Recently, we were blessed with a gorgeous day on our little campus. After days of dreary skies and icy rain, we were greeted by a clear, sunny day. It was one of those afternoons where you relish in the feeling of warmth on your face, smelling the fresh cut grass as a gentle breeze rustles through the trees. It was perfect.
The lush, grassy hill by the amphitheater on the green is everyone’s favorite spot to enjoy the nice weather, myself included. I had my sunglasses on, an iced latte in my hand, and my phone was off. You think I’m kidding, but seriously, it wasn’t on “Do Not Disturb” or “Airplane” mode, the thing was off. Really and truly off. I had given myself permission to take an hour-long social media hiatus.
Complete disconnection is unheard of nowadays and an utterly foreign concept to millennials – social media is an enormous part of our lives. Our society is built on connectivity and it is virtually impossible to go off the grid for any length of time. The sensory overload can be truly overwhelming at times – we have almost unlimited access to unlimited information anytime, anywhere. We’re constantly bombarded by emails, phone calls, texts, and snaps, to the point where a social media hiatus is no longer just a desire – it is a necessity.
As a college student and a freelance writer, I’ve fallen into the bad habit of not actually “ending” my days. After a long day of class and work, it’s easy to open up my laptop and decompress by planning my wedding on Pinterest or “quickly” checking Facebook because I’ve hit a rough patch of writer’s block. I’ll send mass snaps to my friends to vent about current frustrations and spend an hour mindlessly scrolling through Twitter before I go to bed. Social media is a wonderful and, obviously, it can be super entertaining (the face-swap filter on Snapchat, anyone?), but with the opportunity it affords, it also requires a certain sense of self-control.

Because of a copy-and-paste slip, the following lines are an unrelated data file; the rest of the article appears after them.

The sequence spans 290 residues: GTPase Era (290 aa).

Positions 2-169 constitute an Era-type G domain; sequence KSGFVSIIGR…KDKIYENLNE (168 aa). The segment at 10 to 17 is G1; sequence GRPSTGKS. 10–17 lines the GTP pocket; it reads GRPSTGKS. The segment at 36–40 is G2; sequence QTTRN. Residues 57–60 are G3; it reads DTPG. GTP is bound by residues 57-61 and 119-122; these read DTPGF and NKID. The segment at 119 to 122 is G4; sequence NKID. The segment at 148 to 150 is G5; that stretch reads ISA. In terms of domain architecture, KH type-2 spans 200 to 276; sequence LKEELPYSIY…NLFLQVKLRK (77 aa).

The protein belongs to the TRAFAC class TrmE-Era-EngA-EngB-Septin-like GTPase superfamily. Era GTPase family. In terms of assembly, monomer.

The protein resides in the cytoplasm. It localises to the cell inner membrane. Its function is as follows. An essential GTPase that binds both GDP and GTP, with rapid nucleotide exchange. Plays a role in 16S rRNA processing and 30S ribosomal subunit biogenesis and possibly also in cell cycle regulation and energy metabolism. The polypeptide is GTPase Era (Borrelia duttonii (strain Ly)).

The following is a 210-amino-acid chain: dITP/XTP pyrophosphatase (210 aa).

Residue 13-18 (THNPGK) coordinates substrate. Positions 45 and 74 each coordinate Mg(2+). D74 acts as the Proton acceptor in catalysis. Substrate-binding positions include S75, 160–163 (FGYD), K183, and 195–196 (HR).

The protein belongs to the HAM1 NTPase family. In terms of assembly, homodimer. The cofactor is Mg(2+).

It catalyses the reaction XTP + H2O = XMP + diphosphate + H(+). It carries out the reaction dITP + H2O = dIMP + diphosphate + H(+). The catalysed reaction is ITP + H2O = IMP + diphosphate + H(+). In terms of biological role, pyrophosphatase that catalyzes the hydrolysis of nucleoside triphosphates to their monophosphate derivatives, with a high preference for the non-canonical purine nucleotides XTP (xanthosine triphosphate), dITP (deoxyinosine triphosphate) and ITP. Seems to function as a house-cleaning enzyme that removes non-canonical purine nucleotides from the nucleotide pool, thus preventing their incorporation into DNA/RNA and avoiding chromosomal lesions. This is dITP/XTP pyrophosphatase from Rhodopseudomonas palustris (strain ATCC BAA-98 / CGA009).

But disconnecting is hard. We feel like we’ll miss out if we don’t constantly have our finger on the pulse of pop culture, or if we miss a text from our best friend filling us in on what happened at the latest party. But the constant stress and anxiety aren’t always worth the connectivity, and there’s no shame in wanting to take a moment to disconnect, to leave something undocumented. Just because we don’t take a video at a concert or capture the perfect selfie in Times Square doesn’t mean we didn’t hear the music or feel the rush of the city. It doesn’t mean we didn’t have those experiences. It means that we lived those experiences.
Taking a brief social media hiatus allows us to remember what it means to have an experience. It shows us how to live in the moment, how to be present. It reminds us that, unfortunately, we can miss out on experiences because we’re trying to document them.
The world will be there when you return from your hiatus, and you’ll be able to tackle whatever comes your way. What are you waiting for? Pack your bags and escape in pursuit of a glorious disconnect.
Image via Amelia Kramer